Even so, I have a problem with this concept simply because it is logically flawed.  I believe that one shouldn’t be rewarded for being good (or punished for not being good). One should be a good person because it’s the RIGHT thing to do! You shouldn’t be good to avoid punishment of a “bad afterlife” or “bad karma.” And you shouldn’t be enticed or punished to do good things; you should just simply do them. For this reason, it makes it no different than the principles embedded in Abrahamic religions like Judaism, Christianity, and Islam. In all three religions, god rewards the good and punishes the wicked. YET, it does not end there, for even the good people suffer, while the bad people prosper on earth. But, it really doesn’t matter for religious folks, for they believe that it’s okay to suffer now, because once they die or come judgement day, they will be rewarded by attaining entrance into a Utopian world called “Paradise,” where they will never have to suffer again; at last gaining eternal happiness. So, they live with the belief that god will sort it all out for them and make sure that everyone gets her/his just desserts in the afterlife.

Therefore, karma, to me, is more like a religion – a cult so to speak. It is a blatant contradiction that is ONLY used when people think it is convenient, just because things are not going the way they want it to, in their lives. It’s more like an excuse that they use to convince themselves that they are not the only ones who will suffer, because karma/god/nature has something in store for those who have hurt them as well. And, like I said earlier, karma is almost always used in the negative sense. What people fail to realize, however, is that bad things happen! It’s a sad fact of life; a reality that happens to everyone, whether or not they’re good or bad. Thus, the concept of karma doesn’t work on a day-to-day basis. Sure one may notice that someone who is negative seems to have “bad” karma, but that’s only because that person’s negativity was directly leading to the negative results in their life. It’s more so the law of attraction rather than karma. Karma is just another form of confirmation bias, in my opinion.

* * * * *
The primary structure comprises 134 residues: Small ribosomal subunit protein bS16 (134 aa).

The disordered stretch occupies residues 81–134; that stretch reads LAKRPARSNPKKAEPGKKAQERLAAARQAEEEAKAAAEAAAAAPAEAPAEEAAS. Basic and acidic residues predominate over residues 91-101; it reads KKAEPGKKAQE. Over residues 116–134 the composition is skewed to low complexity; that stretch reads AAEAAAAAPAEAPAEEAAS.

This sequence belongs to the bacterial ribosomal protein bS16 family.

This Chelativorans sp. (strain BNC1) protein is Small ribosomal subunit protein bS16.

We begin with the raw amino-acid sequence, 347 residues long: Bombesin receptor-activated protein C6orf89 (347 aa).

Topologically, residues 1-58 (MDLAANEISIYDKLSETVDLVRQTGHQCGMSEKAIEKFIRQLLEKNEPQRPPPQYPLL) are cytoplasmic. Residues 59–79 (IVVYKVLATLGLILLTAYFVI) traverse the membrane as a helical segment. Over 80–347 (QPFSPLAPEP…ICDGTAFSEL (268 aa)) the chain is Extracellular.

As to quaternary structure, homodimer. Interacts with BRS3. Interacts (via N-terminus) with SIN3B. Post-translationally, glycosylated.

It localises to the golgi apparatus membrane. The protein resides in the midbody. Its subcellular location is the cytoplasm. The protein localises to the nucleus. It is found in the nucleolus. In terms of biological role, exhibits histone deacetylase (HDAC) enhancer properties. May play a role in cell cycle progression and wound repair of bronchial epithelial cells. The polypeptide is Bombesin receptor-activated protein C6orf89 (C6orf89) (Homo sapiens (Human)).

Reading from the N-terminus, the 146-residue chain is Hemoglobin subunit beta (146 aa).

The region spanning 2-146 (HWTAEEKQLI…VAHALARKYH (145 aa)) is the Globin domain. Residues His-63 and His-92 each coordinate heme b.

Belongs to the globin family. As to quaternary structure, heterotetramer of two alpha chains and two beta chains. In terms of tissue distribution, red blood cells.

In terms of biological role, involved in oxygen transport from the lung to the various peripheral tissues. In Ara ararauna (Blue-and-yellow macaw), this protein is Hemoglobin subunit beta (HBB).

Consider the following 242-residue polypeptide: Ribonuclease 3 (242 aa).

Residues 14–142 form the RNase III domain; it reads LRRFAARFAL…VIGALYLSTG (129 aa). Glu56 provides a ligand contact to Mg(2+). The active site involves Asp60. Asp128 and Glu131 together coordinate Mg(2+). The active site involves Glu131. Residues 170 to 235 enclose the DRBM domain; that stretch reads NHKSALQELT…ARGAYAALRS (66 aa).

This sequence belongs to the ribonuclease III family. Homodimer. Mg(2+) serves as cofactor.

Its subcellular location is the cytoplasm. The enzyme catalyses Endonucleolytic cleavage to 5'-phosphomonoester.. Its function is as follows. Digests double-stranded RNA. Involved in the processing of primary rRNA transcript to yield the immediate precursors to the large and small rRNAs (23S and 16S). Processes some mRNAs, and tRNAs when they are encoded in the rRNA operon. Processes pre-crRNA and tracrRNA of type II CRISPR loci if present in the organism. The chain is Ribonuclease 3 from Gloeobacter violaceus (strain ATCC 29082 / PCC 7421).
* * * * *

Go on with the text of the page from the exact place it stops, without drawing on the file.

So, although karma, to me, is nothing but crackpot, I am still waiting for someone to prove me otherwise; for I am open-minded enough to learn what other peoples’ perspectives are about this cult-like phenomenon. But until then, if the next time someone comes up to me and tells me that they have bad karma,  I will simply tell them that they are not only insulting MY intelligence, but even more so their own. And that instead of bad karma, perhaps they should refrain from spreading their negative energies and their harmful ideas around such a susceptible society that is all too willing to blindly embrace them.

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2 responses to “My Thoughts On Karma

  1. all you have to do is observe what’s happing around you …. with life experience, you will see that Karma or whatever you want to call it… is true

    some situations may seem unfair, but you never know when karma will set it right.

    • Thank you for your comment, peachy. And I understand what you’re saying. There is no denying that life experiences shape the way we view ourselves, as well as the world; but is that necessarily “karma”? And, yes, life is not fair. That is an established fact. But why do we always need a reason to justify all the good and bad things that happen to us? Is it REALLY justification, or is it self-satisfaction? To me, it’s more so the latter rather than the former.